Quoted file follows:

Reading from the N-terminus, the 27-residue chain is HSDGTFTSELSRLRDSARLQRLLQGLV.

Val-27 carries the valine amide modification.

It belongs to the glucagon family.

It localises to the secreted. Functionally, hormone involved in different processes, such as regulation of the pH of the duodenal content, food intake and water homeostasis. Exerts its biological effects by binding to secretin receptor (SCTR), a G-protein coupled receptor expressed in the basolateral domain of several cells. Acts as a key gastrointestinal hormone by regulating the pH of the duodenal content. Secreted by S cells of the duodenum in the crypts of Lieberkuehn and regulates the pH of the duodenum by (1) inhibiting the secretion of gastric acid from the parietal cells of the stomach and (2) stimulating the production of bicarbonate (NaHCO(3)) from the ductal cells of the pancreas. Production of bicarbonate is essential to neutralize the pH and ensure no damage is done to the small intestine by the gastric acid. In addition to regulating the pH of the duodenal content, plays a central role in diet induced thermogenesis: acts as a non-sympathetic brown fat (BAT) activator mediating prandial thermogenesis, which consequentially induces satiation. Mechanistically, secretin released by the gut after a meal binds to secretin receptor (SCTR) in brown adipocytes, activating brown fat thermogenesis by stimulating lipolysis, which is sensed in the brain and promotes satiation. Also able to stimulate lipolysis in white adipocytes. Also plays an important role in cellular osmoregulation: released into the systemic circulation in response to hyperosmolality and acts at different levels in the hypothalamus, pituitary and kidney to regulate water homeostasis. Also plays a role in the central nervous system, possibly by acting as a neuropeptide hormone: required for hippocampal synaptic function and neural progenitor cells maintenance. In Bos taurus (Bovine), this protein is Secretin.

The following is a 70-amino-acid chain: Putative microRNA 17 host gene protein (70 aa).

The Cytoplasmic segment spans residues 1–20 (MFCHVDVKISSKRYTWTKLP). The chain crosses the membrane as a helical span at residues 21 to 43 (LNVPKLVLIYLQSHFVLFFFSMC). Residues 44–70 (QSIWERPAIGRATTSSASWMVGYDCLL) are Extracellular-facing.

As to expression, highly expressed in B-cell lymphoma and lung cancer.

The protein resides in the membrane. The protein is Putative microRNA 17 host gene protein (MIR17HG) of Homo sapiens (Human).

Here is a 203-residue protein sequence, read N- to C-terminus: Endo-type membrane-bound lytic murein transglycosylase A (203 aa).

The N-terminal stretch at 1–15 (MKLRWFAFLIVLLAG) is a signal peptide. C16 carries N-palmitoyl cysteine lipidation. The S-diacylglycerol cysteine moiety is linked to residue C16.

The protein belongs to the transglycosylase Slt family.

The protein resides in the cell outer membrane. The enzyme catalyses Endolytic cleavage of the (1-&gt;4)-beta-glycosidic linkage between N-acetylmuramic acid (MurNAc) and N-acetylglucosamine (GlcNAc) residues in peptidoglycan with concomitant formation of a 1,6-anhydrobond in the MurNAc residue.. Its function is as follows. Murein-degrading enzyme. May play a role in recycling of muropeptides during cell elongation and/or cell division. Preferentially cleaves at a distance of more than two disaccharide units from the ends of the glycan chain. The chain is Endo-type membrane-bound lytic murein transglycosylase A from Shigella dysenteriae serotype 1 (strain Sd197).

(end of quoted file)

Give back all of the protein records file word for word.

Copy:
Reading from the N-terminus, the 27-residue chain is HSDGTFTSELSRLRDSARLQRLLQGLV.

Val-27 carries the valine amide modification.

It belongs to the glucagon family.

It localises to the secreted. Functionally, hormone involved in different processes, such as regulation of the pH of the duodenal content, food intake and water homeostasis. Exerts its biological effects by binding to secretin receptor (SCTR), a G-protein coupled receptor expressed in the basolateral domain of several cells. Acts as a key gastrointestinal hormone by regulating the pH of the duodenal content. Secreted by S cells of the duodenum in the crypts of Lieberkuehn and regulates the pH of the duodenum by (1) inhibiting the secretion of gastric acid from the parietal cells of the stomach and (2) stimulating the production of bicarbonate (NaHCO(3)) from the ductal cells of the pancreas. Production of bicarbonate is essential to neutralize the pH and ensure no damage is done to the small intestine by the gastric acid. In addition to regulating the pH of the duodenal content, plays a central role in diet induced thermogenesis: acts as a non-sympathetic brown fat (BAT) activator mediating prandial thermogenesis, which consequentially induces satiation. Mechanistically, secretin released by the gut after a meal binds to secretin receptor (SCTR) in brown adipocytes, activating brown fat thermogenesis by stimulating lipolysis, which is sensed in the brain and promotes satiation. Also able to stimulate lipolysis in white adipocytes. Also plays an important role in cellular osmoregulation: released into the systemic circulation in response to hyperosmolality and acts at different levels in the hypothalamus, pituitary and kidney to regulate water homeostasis. Also plays a role in the central nervous system, possibly by acting as a neuropeptide hormone: required for hippocampal synaptic function and neural progenitor cells maintenance. In Bos taurus (Bovine), this protein is Secretin.

The following is a 70-amino-acid chain: Putative microRNA 17 host gene protein (70 aa).

The Cytoplasmic segment spans residues 1–20 (MFCHVDVKISSKRYTWTKLP). The chain crosses the membrane as a helical span at residues 21 to 43 (LNVPKLVLIYLQSHFVLFFFSMC). Residues 44–70 (QSIWERPAIGRATTSSASWMVGYDCLL) are Extracellular-facing.

As to expression, highly expressed in B-cell lymphoma and lung cancer.

The protein resides in the membrane. The protein is Putative microRNA 17 host gene protein (MIR17HG) of Homo sapiens (Human).

Here is a 203-residue protein sequence, read N- to C-terminus: Endo-type membrane-bound lytic murein transglycosylase A (203 aa).

The N-terminal stretch at 1–15 (MKLRWFAFLIVLLAG) is a signal peptide. C16 carries N-palmitoyl cysteine lipidation. The S-diacylglycerol cysteine moiety is linked to residue C16.

The protein belongs to the transglycosylase Slt family.

The protein resides in the cell outer membrane. The enzyme catalyses Endolytic cleavage of the (1-&gt;4)-beta-glycosidic linkage between N-acetylmuramic acid (MurNAc) and N-acetylglucosamine (GlcNAc) residues in peptidoglycan with concomitant formation of a 1,6-anhydrobond in the MurNAc residue.. Its function is as follows. Murein-degrading enzyme. May play a role in recycling of muropeptides during cell elongation and/or cell division. Preferentially cleaves at a distance of more than two disaccharide units from the ends of the glycan chain. The chain is Endo-type membrane-bound lytic murein transglycosylase A from Shigella dysenteriae serotype 1 (strain Sd197).